With daytime highs around 40 degrees expected in northern parts of the state, WorkSafe Executive Director of Health and Safety Narelle Beer said employers need to ensure tasks are carried out safely.
"Working in hot conditions can easily lead to dehydration and heat illnesses such as heat rash, fainting, heat exhaustion and heat stroke, which is a life-threatening condition."
Dr Beer said it is crucial employers take all possible measures to prevent or minimise the risk of heat illness.
"This could be as simple as starting work earlier, or rescheduling strenuous work for a cooler day. It also includes providing workers with cold water and regular breaks in a cool area."
Not only must employers think about the impact of hot weather on outdoor workers, but on those working inside.
"Sometimes temperatures in spaces with no air conditioning or poor ventilation, such as a roof space or shed, exceed the temperature outside," Dr Beer said.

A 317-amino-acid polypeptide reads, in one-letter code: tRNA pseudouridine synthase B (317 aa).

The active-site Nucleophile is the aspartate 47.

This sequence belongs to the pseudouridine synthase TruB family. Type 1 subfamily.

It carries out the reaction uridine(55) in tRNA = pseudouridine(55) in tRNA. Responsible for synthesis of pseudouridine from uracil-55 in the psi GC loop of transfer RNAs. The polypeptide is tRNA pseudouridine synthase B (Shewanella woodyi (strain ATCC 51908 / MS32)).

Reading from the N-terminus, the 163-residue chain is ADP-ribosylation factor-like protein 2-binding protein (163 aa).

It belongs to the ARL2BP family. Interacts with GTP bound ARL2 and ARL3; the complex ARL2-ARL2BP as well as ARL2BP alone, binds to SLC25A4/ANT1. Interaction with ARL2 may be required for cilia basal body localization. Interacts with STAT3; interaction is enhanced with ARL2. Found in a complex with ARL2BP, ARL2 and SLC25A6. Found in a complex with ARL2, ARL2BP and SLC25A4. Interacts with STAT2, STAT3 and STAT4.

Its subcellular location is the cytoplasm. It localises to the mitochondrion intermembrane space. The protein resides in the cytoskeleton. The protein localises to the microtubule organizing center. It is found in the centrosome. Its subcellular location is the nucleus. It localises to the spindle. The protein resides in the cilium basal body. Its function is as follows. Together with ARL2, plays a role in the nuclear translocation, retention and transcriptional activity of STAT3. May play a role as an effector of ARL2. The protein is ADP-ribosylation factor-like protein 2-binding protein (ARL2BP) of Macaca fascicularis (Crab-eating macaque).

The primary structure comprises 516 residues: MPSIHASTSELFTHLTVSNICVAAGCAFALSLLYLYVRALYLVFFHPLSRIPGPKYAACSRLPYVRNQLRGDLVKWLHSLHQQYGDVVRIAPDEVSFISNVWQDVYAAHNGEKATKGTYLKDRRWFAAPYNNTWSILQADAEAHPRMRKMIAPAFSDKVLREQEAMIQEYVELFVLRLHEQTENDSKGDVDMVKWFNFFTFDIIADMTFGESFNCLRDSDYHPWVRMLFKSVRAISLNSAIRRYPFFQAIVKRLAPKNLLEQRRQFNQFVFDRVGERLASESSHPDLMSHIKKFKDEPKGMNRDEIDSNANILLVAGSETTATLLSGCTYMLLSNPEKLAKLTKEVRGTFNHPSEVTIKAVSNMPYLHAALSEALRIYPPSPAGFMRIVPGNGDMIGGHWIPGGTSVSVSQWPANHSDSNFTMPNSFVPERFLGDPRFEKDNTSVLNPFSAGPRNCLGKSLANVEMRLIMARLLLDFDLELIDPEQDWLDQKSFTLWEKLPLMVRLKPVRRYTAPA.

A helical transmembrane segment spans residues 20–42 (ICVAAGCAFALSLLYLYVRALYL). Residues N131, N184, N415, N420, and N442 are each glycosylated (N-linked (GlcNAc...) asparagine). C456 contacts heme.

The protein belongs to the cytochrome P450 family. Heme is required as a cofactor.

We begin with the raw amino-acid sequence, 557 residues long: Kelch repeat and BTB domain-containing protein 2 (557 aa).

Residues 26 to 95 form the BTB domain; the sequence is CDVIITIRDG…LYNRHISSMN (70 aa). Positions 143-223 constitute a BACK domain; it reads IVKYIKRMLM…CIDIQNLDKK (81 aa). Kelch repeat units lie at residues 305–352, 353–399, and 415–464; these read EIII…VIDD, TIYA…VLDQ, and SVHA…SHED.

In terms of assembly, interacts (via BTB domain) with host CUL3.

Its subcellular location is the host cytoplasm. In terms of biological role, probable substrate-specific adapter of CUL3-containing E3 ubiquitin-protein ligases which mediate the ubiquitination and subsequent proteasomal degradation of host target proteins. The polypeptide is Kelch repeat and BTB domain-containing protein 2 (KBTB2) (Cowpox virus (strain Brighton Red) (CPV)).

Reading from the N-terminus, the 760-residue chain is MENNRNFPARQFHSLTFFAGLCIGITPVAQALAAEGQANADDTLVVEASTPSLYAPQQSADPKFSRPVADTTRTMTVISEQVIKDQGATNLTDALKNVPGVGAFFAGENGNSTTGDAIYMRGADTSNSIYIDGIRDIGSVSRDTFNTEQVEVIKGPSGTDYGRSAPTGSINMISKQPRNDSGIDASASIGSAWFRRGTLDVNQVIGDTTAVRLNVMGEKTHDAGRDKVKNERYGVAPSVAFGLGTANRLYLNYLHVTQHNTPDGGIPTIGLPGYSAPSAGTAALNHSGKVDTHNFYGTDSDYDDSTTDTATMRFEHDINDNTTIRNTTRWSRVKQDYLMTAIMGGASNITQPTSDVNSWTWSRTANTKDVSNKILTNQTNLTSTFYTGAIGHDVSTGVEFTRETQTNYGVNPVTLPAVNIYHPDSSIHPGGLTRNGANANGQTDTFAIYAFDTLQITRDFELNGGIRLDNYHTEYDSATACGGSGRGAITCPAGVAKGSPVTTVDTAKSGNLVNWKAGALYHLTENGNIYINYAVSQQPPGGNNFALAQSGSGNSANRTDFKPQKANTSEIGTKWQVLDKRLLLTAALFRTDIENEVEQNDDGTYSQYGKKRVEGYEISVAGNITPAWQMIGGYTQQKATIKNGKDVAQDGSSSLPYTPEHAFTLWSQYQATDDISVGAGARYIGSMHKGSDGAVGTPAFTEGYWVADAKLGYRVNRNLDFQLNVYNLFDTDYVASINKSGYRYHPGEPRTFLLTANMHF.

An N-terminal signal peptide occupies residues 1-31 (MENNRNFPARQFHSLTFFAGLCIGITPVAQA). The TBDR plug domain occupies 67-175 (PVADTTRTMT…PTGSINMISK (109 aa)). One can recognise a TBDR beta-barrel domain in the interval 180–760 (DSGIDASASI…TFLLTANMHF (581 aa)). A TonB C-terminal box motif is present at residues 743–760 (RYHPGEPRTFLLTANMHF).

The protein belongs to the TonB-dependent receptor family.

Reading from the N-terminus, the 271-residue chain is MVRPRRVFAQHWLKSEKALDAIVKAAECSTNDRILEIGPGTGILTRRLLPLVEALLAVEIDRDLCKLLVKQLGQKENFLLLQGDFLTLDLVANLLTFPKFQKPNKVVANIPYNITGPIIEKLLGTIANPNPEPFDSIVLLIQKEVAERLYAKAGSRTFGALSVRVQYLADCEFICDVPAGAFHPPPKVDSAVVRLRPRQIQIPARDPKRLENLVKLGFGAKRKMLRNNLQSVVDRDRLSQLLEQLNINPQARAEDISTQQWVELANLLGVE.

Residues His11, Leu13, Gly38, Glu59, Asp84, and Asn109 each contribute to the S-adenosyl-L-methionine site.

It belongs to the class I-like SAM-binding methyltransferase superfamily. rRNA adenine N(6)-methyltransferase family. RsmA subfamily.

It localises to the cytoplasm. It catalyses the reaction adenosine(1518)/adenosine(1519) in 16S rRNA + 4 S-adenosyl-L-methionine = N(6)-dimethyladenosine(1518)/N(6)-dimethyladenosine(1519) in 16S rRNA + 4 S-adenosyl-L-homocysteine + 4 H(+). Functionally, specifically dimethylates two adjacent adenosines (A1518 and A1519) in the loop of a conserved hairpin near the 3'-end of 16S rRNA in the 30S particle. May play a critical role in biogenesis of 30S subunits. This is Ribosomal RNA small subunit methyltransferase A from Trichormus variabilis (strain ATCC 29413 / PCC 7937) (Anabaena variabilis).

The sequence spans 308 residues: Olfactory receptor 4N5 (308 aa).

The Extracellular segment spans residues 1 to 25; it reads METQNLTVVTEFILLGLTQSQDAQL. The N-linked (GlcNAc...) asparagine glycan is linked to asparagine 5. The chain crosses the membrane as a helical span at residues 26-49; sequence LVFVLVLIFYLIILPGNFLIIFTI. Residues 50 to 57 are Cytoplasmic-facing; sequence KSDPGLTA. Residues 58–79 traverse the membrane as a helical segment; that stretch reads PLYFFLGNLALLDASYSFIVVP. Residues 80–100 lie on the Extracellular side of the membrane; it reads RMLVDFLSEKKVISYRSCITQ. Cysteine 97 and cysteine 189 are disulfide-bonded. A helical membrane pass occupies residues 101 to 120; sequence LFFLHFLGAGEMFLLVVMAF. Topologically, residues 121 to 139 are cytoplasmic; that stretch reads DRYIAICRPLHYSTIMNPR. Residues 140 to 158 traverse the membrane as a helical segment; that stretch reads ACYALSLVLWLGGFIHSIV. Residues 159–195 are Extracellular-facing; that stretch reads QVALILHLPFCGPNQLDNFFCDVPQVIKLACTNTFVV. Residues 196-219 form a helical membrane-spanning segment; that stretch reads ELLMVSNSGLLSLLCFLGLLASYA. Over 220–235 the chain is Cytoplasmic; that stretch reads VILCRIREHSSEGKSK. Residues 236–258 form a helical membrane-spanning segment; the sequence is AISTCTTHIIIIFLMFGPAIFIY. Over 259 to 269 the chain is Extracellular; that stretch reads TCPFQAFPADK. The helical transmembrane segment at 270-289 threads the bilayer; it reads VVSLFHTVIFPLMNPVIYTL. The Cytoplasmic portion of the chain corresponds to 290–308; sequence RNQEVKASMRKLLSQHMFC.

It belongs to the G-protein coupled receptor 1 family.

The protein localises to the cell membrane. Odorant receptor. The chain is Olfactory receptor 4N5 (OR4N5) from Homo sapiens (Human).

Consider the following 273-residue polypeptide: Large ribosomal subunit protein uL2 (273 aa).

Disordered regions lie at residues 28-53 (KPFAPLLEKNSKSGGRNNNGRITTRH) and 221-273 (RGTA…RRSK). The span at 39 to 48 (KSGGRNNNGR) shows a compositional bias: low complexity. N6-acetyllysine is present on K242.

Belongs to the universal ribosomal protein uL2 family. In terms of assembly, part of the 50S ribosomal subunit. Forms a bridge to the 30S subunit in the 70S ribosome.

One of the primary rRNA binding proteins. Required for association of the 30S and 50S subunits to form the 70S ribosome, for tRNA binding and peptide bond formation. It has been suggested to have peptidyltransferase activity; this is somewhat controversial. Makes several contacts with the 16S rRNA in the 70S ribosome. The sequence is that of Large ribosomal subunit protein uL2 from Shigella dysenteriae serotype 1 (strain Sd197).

"These spaces often retain the heat for a long period of time, which means the workers face a greater risk of heat illness and fatigue."
Hot working conditions can also lead to other health and safety issues such as trips and falls due to fatigue, cutting corners due to heat discomfort, and loss of grip when handling tools with sweaty hands.
Employers should consult with their workers and HSRs, prepare a tailored strategy for their individual circumstances and ensure workers are educated on how to recognise heat-related illnesses in themselves and others.
Some symptoms of heat-related illness:
- Nausea or vomiting
- Feeling weak
- Pale skin
- Heavy sweating
Ways to help manage heat risks:
- Reschedule work so physically demanding jobs are performed during the cooler part of the day.
- Work from a different location.
- Wear light clothing that still provides adequate protection.
- Provide extra rest breaks in a cool area.
- Ensure workers have access to cool water and are staying hydrated.
- Use mechanical aids to reduce physical exertion.